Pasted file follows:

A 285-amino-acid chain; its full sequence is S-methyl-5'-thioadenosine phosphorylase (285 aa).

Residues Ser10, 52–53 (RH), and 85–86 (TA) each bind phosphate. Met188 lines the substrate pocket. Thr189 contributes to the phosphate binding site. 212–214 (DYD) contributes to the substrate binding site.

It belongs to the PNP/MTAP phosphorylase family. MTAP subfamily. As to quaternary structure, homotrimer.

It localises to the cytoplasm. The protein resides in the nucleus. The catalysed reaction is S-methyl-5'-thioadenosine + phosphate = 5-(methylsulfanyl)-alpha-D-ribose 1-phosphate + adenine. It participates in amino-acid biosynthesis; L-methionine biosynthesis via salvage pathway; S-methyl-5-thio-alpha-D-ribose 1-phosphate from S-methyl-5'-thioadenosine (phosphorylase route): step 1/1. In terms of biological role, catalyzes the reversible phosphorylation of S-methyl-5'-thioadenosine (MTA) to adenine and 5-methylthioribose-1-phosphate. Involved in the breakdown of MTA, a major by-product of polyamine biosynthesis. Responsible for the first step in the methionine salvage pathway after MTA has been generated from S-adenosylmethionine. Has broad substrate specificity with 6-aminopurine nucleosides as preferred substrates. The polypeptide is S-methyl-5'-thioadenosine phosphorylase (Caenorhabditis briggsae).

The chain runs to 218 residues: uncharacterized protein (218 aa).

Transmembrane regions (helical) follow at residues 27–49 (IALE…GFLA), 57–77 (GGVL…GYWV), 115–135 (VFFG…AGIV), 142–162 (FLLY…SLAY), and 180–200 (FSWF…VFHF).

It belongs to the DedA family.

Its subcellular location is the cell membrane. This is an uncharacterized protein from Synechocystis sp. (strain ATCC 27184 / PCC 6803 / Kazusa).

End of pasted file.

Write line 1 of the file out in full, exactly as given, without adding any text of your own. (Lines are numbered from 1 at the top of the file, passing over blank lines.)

A 285-amino-acid chain; its full sequence is S-methyl-5'-thioadenosine phosphorylase (285 aa).